Calling it "a wonderful and positive thing to do," Trump's only complaint was the timeline. Trump said the U.S. "should get out earlier."
It flies in the face of Senate Minority Leader Mitch McConnell (R-KY) and Trump pal, Sen. Lindsey Graham (R-SC), both of whom attacked Biden for saying he'd withdraw troops. Graham even called it a "disaster in the making."
Trump encouraged Biden to make the exit by May 1, a heavy lift for troops given the immense amount of equipment and supplies that must be packed up.
While still president, Trump told his supporters that he was already bringing troops home.
"A rapid withdrawal of U.S. forces from Afghanistan now would hurt our allies and delight the people who wish us harm. Violence affecting Afghans is still rampant. The Taliban is not abiding by the conditions of the so-called peace deal," McConnell said of Trump's draw-down. "The consequences of a premature American exit would likely be even worse than President Obama's withdrawal from Iraq in 2011, which fueled the rise of ISIS and a new round of global terrorism. It would be reminiscent of the humiliating American departure from Saigon in 1975."
Graham claimed that he was "for the idea of coming down" and found it acceptable if some troops would remain on the ground, noting that "2,500 may be the residual force that protects us from a collapse" in the war-torn country.
Even Sen. Josh Hawley (R-MO) blessed the Trump plan, saying in a 2020 statement, "Americans have been fighting in Afghanistan for more than 19 years … Sons and daughters are now patrolling their parents' old routes, and many of the U.S. service members in Afghanistan were not even born when the 9/11 attacks occurred."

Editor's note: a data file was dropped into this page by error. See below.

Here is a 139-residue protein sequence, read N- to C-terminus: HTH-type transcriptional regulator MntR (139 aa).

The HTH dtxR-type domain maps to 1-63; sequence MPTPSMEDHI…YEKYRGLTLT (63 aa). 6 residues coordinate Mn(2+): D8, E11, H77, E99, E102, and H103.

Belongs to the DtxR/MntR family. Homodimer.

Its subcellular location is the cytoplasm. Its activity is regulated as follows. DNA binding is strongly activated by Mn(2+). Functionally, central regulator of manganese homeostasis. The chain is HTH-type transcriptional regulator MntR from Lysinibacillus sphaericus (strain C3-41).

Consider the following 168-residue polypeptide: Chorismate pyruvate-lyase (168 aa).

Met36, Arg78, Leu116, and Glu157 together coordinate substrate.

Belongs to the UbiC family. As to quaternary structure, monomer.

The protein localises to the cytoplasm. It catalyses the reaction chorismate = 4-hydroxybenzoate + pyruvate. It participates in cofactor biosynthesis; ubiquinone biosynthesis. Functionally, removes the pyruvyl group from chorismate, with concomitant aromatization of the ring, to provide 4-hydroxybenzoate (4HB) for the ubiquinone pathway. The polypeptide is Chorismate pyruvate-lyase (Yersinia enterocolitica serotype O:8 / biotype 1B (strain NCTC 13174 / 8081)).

Hawley, who never served in the military, agreed with Trump that Biden should pull out by May 1.
Austin gunman was a police detective accused of child sexual assault ahead of shooting deemed 'domestic incident'
More information is coming forward about the Austin, Texas shooter who killed three people on Sunday in what is being described as a "domestic incident," CBS Austin reported.
At this time the Great Hills Trail scene is still active. We are still asking residents to shelter in place and rep… https://t.co/vII1I29lC1— Austin Police Department (@Austin Police Department)1618770453.0
According to local news reports, Stephen Nicholas Broderick previously worked as a Sheriff's detective for Travis County and was charged with first-degree felony sexual assault of a child last year. According to KVUE, before working for Travis County, Broderick worked as an investigator with the Bastrop County Sheriff's Office.
The American-Statesman, reported, "Authorities allege in court documents that Broderick sexually assaulted the teen at a residence in Elgin on June 3. The girl reported the incident to her mother the same day, court documents say. The teen was evaluated at Dell Children's Medical Center in Austin and went through a forensic interview at the Bastrop County Child Advocacy Center, court documents say."
"He was released on a $50,000 bond in June of 2020. Sunday, the Travis County District Attorney's Office announced they have now filed a motion to revoke the bond," the report said.
Heavy.com reported that while police believe that he was targeting specific victims, it's possible he could take hostages.
Austin Police Chief Chacon provided an on scene brief today, regarding the incident at Great Hills Trail and Rain C… https://t.co/LkmCBgu8lS— Austin Police Department (@Austin Police Department)1618776090.0
After he was arrested, his wife filed for a protective order and for divorce. The manhunt is still underway.